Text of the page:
According to a latest study by the Journal of the American Academy of Dermatology, most Americans are not using sunscreen on a regular basis, which is maddening. With all the research done on what causes skin cancer and how crucial it is to apply at least SPF 30, there is still a much-too-relaxed approach to shielding our skin against harmful rays.
Here are some tips to protect yourself while still enjoying the summer sun.
There are many ways to protect your skin from sun damage—there is SPF in our moisturizers, in our BB and CC creams, and in our makeup—but sunscreen built in to our makeup is not enough. If you apply a regular non-SPF moisturizer to the face and then apply makeup with an SPF over it, the sunscreen in the makeup has a difficult time penetrating through. Additionally, if you apply makeup sparingly like many people, you will not get full sun protection.
I highly recommend using a sunscreen moisturizer directly on the skin first, and then applying foundation makeup with sunscreen or a SPF-infused mineral powder make-up. If you are going into direct sun (beach, hiking, skiing or the pool), you need to wear a sunscreen that is made for direct sun exposure.
Although the FDA regulates sunscreens, you should always make sure that your sunscreen is broad spectrum—meaning that it protects not only UVB (burn ray), but UVA (aging ray) as well.
Two important ingredients to look for in sunscreens are Zinc Oxide and Titanium Dioxide. Both are physical blocks containing inorganic compounds that are not absorbed into the skin; light is either absorbed into the sunscreen material or reflected away from the skin, similar to a mirror or aluminum foil. Sunscreens with physical blocks protect against both UVA and UVB because they are not absorbed into the skin, they are non-irritating and non-allergenic.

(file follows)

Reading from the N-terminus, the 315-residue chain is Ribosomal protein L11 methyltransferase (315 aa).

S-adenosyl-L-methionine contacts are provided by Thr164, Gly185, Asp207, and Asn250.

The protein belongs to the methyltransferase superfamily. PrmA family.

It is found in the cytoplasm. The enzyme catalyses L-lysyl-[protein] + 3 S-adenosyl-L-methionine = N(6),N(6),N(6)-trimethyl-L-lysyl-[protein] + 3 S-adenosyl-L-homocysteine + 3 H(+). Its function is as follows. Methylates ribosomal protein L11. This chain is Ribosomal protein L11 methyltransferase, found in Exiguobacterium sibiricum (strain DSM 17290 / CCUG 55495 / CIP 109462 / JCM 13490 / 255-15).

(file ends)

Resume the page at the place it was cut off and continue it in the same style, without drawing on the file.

It takes 15 minutes or so for your skin to absorb sunscreen, so if you wait until you are in the sun, your unprotected skin may burn. Apply generously and, when swimming, re-apply every two hours.
Don’t stop short; apply sunscreen down to your neck, chest, and arms. Avoid the sun during peak hours, generally between 10 a.m. and 3 p.m., which is prime time for exposure to damaging rays. Even on a cloudy day, 80% of the sun's ultraviolet rays pass through the clouds. Wear protective clothing whenever possible.
A product with SPF 30 offers only 4% more protection than SPF 15. And a product with SPF 45 offers just 2% more protection than SPF 30. High SPF number sunscreens like an SPF 50 or 100 can give people a false sense of protection. While I usually recommend a minimum of SPF 30, I would suggest that if you live in the northern part of the U.S. in the winter, a sunscreen with SPF 15 is fine. If you live in the southern part of the U.S., you would want to use a sunscreen with at least SPF 30 year-round.
About Kim Kelder: Kelder is lead aesthetician and skin care specialist at Miraval Resort & Spa. With over 18 years of experience, 13 of which have been spent at the award-winning, desert-based destination spa, Kim has a wealth of knowledge spanning from how to best protect oneself from the sun to selecting the most appropriate type of sunscreen.